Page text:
I hate when I do this...

I hate when I take too long between blogs. Now I have too much to say and don't know where to start. It's kind of like how you can talk to someone you see everyday for hours on end. But someone you only see once a year, all you can say to them is, "So whats new?" To which, we all know, the only reply is, "Nothing much." There are a few important things.

We are playing 3 shows in New Brunswick in Dec. Ouch! This destroys our general rule of one show in New Brunswick a month. But it is all extenuating circumstances. I bunch of killer touring bands needed shows and after having setup tours you get a soft spot in your heart when it comes to that. So how are we going to get you to all three shows? Well we have a plan. The vinyl release of Baby Teeth should be available in the near future but until then we are going to be giving away 3 super limited edition hand decorated test pressings of the album; one at each show. Test pressings are what the factory sends you to give final approval before they print it up for real. There are only 5 in existence. They have only blank labels and no jacket but Marissa is going to be drawing all over them and making custom jackets. Misfits test pressings sell for thousands of dollars and thats only The Misfits, this is freaking Screaming Females!!! At each show there will be a competition to win the album. The specific events in said competition will be announced prior to the shows.

We had two recent blogs about us. One over at Sceneless.com and also Jersey Beat. Check those out. Pretty sweet to have the two Jersey Music blogs that I regularly read covering Screamales in the same week!

Some heavy hitter punk rock friends have been coming out of the wood work to help us out with contacts for tour. So things are looking up in that part of the world. We will be playing at least a weeks worth of shows in Jan and I wouldn't be surprised if we managed to fill up all the days.

Recently at a show I spoke with some New Brunswick people about how they have been feeling as though aggressive masculinity, racism, homophobia, and sexism are being excepted in some circles around here (related to the 'scene'). I just wanted to say that I love my friends, my extended community, and the people that come out to our shows. My pure disdain for the traits listed above, along with others such as superiority complexes, has brought me to a place where I am comfortable. In my daily life; with the people I regularly associate; there is very little hate in my world. There are very few moments where I feel like I don't belong and I'm not cool enough. I may be lonely sometimes but I have managed to steer clean of pretension and bigots. I feel as though Screaming Females is a home for my kind of crowd. We aren't cool. Our shows don't make you feel like you aren't cool enough. We love everybody. Music should be for everyone. Anyone who is willing to expose themselves to local and nonmainstream art should be able to. A community that defines itself with barriers is not a community I need to be involved with.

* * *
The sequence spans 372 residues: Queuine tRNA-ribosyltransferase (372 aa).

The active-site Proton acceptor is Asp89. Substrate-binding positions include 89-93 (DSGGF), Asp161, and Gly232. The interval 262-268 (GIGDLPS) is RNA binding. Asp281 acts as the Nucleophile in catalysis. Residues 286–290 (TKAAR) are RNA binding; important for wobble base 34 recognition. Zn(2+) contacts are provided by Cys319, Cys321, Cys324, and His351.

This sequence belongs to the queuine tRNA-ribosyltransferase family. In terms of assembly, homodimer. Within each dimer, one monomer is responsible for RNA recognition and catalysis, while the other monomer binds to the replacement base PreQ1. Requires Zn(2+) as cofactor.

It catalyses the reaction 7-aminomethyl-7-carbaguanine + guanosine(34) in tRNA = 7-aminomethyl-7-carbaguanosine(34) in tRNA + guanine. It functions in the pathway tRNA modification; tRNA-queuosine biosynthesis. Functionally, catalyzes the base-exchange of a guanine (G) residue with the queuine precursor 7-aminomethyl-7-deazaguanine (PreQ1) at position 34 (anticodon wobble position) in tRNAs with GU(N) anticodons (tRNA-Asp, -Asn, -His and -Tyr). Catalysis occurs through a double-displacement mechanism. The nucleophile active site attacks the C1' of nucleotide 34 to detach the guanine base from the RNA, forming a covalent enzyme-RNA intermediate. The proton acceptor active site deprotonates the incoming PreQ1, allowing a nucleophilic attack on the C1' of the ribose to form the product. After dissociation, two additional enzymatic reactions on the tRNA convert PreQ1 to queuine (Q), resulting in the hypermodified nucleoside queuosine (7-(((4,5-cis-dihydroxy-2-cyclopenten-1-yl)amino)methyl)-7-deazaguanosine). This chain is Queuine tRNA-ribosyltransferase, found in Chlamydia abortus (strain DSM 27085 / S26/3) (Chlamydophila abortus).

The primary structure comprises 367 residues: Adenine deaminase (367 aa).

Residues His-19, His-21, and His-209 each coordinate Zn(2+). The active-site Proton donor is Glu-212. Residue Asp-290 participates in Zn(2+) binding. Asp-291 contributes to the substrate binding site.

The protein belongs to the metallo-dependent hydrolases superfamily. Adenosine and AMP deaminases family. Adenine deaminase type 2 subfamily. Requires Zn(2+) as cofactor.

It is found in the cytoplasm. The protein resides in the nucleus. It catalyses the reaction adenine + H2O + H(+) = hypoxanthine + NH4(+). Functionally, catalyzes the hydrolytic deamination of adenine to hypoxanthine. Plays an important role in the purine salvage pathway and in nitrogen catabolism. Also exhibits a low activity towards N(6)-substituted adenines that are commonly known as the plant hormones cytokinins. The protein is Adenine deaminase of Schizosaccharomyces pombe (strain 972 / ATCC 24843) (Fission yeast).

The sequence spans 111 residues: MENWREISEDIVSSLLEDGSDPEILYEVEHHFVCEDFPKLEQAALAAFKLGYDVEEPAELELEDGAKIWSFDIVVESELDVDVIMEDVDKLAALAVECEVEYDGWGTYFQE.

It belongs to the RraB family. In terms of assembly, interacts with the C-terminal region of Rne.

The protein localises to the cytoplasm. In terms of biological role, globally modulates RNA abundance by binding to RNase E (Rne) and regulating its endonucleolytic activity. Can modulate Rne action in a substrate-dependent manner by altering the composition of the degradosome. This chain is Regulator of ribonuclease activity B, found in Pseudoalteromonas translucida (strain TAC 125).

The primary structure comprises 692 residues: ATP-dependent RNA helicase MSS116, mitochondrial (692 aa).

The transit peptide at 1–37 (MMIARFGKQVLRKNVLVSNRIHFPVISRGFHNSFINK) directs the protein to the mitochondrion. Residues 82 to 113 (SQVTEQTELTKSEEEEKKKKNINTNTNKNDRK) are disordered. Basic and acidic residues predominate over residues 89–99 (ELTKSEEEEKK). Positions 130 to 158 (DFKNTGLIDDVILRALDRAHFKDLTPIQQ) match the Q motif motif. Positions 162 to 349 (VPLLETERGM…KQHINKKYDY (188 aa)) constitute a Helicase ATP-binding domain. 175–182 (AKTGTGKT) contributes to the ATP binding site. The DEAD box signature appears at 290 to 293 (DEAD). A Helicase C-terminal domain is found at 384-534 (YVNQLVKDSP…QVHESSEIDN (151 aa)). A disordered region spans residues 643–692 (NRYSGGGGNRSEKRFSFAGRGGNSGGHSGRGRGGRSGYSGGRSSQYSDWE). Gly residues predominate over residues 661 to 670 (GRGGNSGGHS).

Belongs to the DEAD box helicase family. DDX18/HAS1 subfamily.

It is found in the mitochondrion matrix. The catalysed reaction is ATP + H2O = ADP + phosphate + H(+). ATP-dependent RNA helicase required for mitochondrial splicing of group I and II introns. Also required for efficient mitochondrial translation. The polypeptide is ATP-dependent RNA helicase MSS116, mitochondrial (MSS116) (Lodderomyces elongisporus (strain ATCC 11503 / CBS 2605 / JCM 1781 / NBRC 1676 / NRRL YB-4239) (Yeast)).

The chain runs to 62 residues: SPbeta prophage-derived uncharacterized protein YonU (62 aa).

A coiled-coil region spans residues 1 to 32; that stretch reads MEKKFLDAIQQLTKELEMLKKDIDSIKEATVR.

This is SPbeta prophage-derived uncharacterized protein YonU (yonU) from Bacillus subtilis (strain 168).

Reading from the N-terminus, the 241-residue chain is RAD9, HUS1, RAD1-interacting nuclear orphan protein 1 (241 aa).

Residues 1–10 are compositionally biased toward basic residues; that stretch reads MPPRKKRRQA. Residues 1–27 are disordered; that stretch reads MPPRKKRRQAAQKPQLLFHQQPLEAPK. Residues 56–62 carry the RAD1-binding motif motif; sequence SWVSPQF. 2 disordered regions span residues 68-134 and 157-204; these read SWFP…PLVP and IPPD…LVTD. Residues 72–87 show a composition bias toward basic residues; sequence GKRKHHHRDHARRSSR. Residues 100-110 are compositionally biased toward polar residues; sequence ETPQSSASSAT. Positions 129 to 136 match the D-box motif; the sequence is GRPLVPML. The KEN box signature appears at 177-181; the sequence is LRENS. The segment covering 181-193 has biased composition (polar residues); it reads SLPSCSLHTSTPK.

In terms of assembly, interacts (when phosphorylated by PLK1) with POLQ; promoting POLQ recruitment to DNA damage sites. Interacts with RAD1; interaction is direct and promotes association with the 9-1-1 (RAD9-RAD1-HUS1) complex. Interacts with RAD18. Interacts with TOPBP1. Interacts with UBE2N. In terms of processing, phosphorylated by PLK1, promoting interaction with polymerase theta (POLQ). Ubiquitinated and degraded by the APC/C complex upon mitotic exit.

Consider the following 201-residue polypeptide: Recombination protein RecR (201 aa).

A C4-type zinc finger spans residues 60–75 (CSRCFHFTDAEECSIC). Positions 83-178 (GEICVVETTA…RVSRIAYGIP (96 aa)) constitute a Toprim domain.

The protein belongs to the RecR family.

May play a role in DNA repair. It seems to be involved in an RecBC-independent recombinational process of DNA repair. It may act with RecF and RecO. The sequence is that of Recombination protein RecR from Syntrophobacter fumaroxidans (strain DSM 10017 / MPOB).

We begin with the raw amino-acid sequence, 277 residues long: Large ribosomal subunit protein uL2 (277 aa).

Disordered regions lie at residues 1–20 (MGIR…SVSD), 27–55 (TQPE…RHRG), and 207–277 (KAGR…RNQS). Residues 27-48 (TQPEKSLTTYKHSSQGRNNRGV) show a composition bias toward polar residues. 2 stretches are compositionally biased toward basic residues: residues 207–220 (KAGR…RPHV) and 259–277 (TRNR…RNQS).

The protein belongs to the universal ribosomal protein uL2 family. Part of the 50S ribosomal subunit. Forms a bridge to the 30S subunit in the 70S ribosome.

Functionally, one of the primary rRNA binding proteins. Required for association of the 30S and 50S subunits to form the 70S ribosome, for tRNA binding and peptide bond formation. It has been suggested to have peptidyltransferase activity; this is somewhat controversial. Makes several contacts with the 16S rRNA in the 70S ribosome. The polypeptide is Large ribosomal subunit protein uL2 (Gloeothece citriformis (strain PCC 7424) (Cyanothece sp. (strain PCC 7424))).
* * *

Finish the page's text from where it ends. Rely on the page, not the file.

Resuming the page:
The people I spoke with were inspiring. It is interesting how much bullshit people can get away with when they claim, "Its a joke" or, even better, "I was drunk." I've seen it happen. Ten, maybe fifteen people that claim to be open minded and aware will sit and listen to someone spout racist or sexist or just plain mean comments under the guise of "a joke." And they will just let it happen. I'm not going to say that I haven't just let it happen here and there in my life but I can tell you multiple stories were I have put my reputation and my friendships on the line because I had to stand up and say something. "I don't care if you think you are joking. This world doesn't need those thoughts acted upon." Sure, you have to be able to make light of serious situations. It is a good way to deal with difficult topics while not ignoring them. Also the satirical observation is a powerful tool. But at some point it crosses the line. The people I spoke to decided that it was time to stand up. They looked around and realized that a good portion of them didn't want to hear it any more. They didn't want to have to deal with ugly masculinity. So they started talking about it. Right there, out in the open. They decided that they would risk being outcast, being labeled too serious. That takes guts.
-Jarrett Scott

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